Resident of the Virgin Islands” means (1) Any U.S. citizen domiciled in the Virgin Islands for one (1) year or more; (2) A person who has attended a school in the Virgin Islands for at least six (6) years or is a high school or University of the
Virgin Islands graduate and who is registered to vote in the Virgin Islands; or (3) A lawful permanent resident alien domiciled in the Virgin Islands for one (1) year or more.
A person shall demonstrate that he/she has been a resident for one (1) year or more for the purposes of the EDC by using the date of issuance information from a W-2 form, a voter registration card, a permanent resident card, or a Virgin Islands driver’s license.
"

You said it best weeks ago. Virgin Islanders who grew up here will always be considered residents for the purpose of the EDC program, regardless of whether they domicile in another state. Mapp's hypothetical about people domiciling in New York is bunk.


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OldTart
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January 5, 2016 4:12 pm  

"(2) A person who has attended a school in the Virgin Islands for at least six (6) years or is a high school or University of the Virgin Islands graduate and who is registered to vote in the Virgin Islands ..."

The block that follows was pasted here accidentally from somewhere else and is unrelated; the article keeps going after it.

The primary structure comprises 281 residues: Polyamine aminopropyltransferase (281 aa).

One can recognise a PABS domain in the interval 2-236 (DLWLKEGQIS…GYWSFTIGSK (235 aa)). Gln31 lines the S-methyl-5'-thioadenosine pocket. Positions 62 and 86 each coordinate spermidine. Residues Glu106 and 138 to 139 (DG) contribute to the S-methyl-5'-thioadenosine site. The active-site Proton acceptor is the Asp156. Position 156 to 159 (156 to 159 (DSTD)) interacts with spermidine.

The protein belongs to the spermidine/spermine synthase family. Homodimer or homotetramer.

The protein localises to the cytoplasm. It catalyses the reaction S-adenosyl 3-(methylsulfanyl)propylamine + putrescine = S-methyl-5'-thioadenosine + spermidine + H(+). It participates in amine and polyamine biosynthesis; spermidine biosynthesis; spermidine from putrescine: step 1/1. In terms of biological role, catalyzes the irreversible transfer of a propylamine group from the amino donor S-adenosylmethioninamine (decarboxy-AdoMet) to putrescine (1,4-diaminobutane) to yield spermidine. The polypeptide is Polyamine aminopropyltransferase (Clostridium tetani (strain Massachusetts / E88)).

Missing out part of the qualifications misses the point.


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monogram
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January 5, 2016 4:18 pm  

"(2) A person who has attended a school in the Virgin Islands for at least six (6) years or is a high school or University of the Virgin Islands graduate and who is registered to vote in the Virgin Islands ..."

Missing out part of the qualifications misses the point.

Nope. You omitted the controlling "or."

It's sufficient to be "A person who has attended a school in the Virgin Islands for at least six (6) years."


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OldTart
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January 5, 2016 4:21 pm  

"(2) A person who has attended a school in the Virgin Islands for at least six (6) years or is a high school or University of the Virgin Islands graduate and who is registered to vote in the Virgin Islands ..."

Missing out part of the qualifications misses the point.

Nope. You omitted the controlling "or."

It's sufficient to be "A person who has attended a school in the Virgin Islands for at least six (6) years."

I believe you are incorrect in your grammatical interpretation.


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monogram
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January 5, 2016 4:31 pm  

I believe you are incorrect in your grammatical interpretation.

I believe you are incorrect in your grammatical interpretation.


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OldTart
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January 5, 2016 4:42 pm  

Simple Grammar 101. Your interpretation is illogical.


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monogram
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January 5, 2016 4:47 pm  

Simple Grammar 101. Your interpretation is illogical.